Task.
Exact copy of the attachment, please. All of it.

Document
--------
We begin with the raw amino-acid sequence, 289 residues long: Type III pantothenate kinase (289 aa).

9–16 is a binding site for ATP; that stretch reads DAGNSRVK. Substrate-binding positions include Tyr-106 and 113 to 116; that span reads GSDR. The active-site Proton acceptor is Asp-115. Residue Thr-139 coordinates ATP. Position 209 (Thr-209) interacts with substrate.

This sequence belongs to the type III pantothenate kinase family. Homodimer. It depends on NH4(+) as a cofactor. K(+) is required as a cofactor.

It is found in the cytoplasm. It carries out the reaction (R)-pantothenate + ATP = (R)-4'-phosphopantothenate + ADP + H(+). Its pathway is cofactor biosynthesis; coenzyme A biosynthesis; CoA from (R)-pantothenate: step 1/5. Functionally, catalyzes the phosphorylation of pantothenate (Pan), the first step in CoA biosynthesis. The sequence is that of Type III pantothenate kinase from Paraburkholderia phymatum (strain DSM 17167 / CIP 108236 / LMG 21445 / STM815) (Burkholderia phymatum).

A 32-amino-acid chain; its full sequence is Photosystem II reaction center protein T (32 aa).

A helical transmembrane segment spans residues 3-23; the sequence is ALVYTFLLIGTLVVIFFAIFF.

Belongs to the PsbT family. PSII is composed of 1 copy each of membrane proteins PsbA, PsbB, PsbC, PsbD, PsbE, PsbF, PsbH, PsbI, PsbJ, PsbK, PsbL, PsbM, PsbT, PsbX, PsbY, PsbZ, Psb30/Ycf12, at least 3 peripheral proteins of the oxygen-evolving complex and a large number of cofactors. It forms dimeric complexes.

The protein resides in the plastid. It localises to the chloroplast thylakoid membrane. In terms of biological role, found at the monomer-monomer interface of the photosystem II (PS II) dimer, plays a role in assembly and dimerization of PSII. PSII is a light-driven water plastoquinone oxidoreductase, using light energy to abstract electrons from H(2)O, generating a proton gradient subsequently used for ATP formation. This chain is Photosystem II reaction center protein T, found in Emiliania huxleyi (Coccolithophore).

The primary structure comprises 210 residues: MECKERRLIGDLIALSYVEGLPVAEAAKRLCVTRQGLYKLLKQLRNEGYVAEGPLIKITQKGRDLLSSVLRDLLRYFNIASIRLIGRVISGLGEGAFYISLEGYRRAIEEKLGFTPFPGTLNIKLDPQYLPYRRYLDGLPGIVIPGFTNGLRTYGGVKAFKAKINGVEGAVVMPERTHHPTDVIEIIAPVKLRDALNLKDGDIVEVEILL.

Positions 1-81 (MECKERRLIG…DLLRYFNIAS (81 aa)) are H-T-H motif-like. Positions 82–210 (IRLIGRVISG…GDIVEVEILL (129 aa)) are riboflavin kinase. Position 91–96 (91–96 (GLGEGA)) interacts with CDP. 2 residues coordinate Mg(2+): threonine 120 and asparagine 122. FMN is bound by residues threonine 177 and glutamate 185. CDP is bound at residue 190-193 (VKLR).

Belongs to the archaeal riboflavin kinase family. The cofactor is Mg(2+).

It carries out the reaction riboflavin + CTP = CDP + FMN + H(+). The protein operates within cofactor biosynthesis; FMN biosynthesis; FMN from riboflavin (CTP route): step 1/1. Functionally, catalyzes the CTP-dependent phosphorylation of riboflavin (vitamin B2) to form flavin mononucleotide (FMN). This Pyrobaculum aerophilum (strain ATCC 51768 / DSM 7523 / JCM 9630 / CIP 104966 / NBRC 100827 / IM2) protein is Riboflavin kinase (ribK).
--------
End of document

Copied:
We begin with the raw amino-acid sequence, 289 residues long: Type III pantothenate kinase (289 aa).

9–16 is a binding site for ATP; that stretch reads DAGNSRVK. Substrate-binding positions include Tyr-106 and 113 to 116; that span reads GSDR. The active-site Proton acceptor is Asp-115. Residue Thr-139 coordinates ATP. Position 209 (Thr-209) interacts with substrate.

This sequence belongs to the type III pantothenate kinase family. Homodimer. It depends on NH4(+) as a cofactor. K(+) is required as a cofactor.

It is found in the cytoplasm. It carries out the reaction (R)-pantothenate + ATP = (R)-4'-phosphopantothenate + ADP + H(+). Its pathway is cofactor biosynthesis; coenzyme A biosynthesis; CoA from (R)-pantothenate: step 1/5. Functionally, catalyzes the phosphorylation of pantothenate (Pan), the first step in CoA biosynthesis. The sequence is that of Type III pantothenate kinase from Paraburkholderia phymatum (strain DSM 17167 / CIP 108236 / LMG 21445 / STM815) (Burkholderia phymatum).

A 32-amino-acid chain; its full sequence is Photosystem II reaction center protein T (32 aa).

A helical transmembrane segment spans residues 3-23; the sequence is ALVYTFLLIGTLVVIFFAIFF.

Belongs to the PsbT family. PSII is composed of 1 copy each of membrane proteins PsbA, PsbB, PsbC, PsbD, PsbE, PsbF, PsbH, PsbI, PsbJ, PsbK, PsbL, PsbM, PsbT, PsbX, PsbY, PsbZ, Psb30/Ycf12, at least 3 peripheral proteins of the oxygen-evolving complex and a large number of cofactors. It forms dimeric complexes.

The protein resides in the plastid. It localises to the chloroplast thylakoid membrane. In terms of biological role, found at the monomer-monomer interface of the photosystem II (PS II) dimer, plays a role in assembly and dimerization of PSII. PSII is a light-driven water plastoquinone oxidoreductase, using light energy to abstract electrons from H(2)O, generating a proton gradient subsequently used for ATP formation. This chain is Photosystem II reaction center protein T, found in Emiliania huxleyi (Coccolithophore).

The primary structure comprises 210 residues: MECKERRLIGDLIALSYVEGLPVAEAAKRLCVTRQGLYKLLKQLRNEGYVAEGPLIKITQKGRDLLSSVLRDLLRYFNIASIRLIGRVISGLGEGAFYISLEGYRRAIEEKLGFTPFPGTLNIKLDPQYLPYRRYLDGLPGIVIPGFTNGLRTYGGVKAFKAKINGVEGAVVMPERTHHPTDVIEIIAPVKLRDALNLKDGDIVEVEILL.

Positions 1-81 (MECKERRLIG…DLLRYFNIAS (81 aa)) are H-T-H motif-like. Positions 82–210 (IRLIGRVISG…GDIVEVEILL (129 aa)) are riboflavin kinase. Position 91–96 (91–96 (GLGEGA)) interacts with CDP. 2 residues coordinate Mg(2+): threonine 120 and asparagine 122. FMN is bound by residues threonine 177 and glutamate 185. CDP is bound at residue 190-193 (VKLR).

Belongs to the archaeal riboflavin kinase family. The cofactor is Mg(2+).

It carries out the reaction riboflavin + CTP = CDP + FMN + H(+). The protein operates within cofactor biosynthesis; FMN biosynthesis; FMN from riboflavin (CTP route): step 1/1. Functionally, catalyzes the CTP-dependent phosphorylation of riboflavin (vitamin B2) to form flavin mononucleotide (FMN). This Pyrobaculum aerophilum (strain ATCC 51768 / DSM 7523 / JCM 9630 / CIP 104966 / NBRC 100827 / IM2) protein is Riboflavin kinase (ribK).